Lesson created by: Ronny Sanders, grade level: 6-8
Students will explore the types of conflict that took place as a result of the Pocumtucks being forced off their land and apply this to other situations in history in which people were forced off their lands.
Lesson created by: Patrice Brewer, grade level: 11
Why would settlers of the 17th and 18th centuries build forts in their communities? Through the study of Deerfield, MA, a fortified town, and the Fort at No. 4 in Charlestown, NH, students will examine what motivated people to move to the edge of the frontier, understand the difficulties experienced, describe how the French in Canada and Native Americans viewed the English settlers, research the construction of forts, discuss the reasons leading up to raids on these forts, and evaluate the outcomes of the raids.
Lesson created by: Shaw Bridges, Dennis Hagen-Smith, Angela Larke, Jason Smith, grade level: 9-12
Students role-play treaty negotiations to better understand the early social and economic relationships between the different nations and colonies of North America, including the Abenaki, Huron, Mohawk, Pocumtuck, French, and English.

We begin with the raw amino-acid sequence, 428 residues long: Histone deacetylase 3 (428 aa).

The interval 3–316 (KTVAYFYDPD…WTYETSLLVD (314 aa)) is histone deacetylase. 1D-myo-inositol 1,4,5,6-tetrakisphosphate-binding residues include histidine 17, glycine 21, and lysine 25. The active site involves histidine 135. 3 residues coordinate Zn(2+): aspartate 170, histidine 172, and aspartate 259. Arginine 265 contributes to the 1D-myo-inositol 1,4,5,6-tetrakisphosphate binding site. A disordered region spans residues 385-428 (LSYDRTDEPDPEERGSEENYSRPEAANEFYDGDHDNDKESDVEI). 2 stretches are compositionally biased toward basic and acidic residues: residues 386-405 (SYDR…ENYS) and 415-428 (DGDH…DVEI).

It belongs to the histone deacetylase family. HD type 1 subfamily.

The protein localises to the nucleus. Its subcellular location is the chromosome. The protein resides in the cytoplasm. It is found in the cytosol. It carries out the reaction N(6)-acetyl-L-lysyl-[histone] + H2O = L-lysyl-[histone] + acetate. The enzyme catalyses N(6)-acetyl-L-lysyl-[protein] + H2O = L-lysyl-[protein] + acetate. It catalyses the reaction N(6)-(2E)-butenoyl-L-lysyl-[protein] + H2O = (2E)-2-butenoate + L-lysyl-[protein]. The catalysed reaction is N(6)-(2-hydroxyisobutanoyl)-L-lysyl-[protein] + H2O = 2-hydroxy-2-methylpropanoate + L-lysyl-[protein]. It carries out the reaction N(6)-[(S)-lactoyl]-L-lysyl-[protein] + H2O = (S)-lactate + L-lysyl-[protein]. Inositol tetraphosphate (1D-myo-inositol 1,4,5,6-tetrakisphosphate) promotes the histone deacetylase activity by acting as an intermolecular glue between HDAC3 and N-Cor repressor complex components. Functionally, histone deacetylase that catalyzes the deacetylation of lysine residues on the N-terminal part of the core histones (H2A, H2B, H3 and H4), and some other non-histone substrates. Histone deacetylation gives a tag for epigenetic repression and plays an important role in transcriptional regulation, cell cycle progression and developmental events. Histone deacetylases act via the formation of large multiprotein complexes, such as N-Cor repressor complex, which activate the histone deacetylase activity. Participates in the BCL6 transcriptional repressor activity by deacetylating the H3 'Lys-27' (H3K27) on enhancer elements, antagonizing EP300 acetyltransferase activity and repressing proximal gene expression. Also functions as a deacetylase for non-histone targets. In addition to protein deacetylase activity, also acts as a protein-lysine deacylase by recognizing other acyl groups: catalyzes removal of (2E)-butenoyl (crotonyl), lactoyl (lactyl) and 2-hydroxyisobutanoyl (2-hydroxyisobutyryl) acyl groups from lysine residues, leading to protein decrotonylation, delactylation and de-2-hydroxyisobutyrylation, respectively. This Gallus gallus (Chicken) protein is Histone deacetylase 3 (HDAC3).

Lesson created by: John Burns, grade level: 9-12
Students will understand how cultural frontiers create both competition and opportunities for cooperation that affect the development and identity of the societies that are meeting.
Lesson created by: Martin Case and Travis Weissler, grade level: 10-12
Students will understand the different social, political and economic features of Iroquois villages and of Puritan villages. Students will compare and contrast daily life in these settlements by examining social and political structures as well as economic characteristics.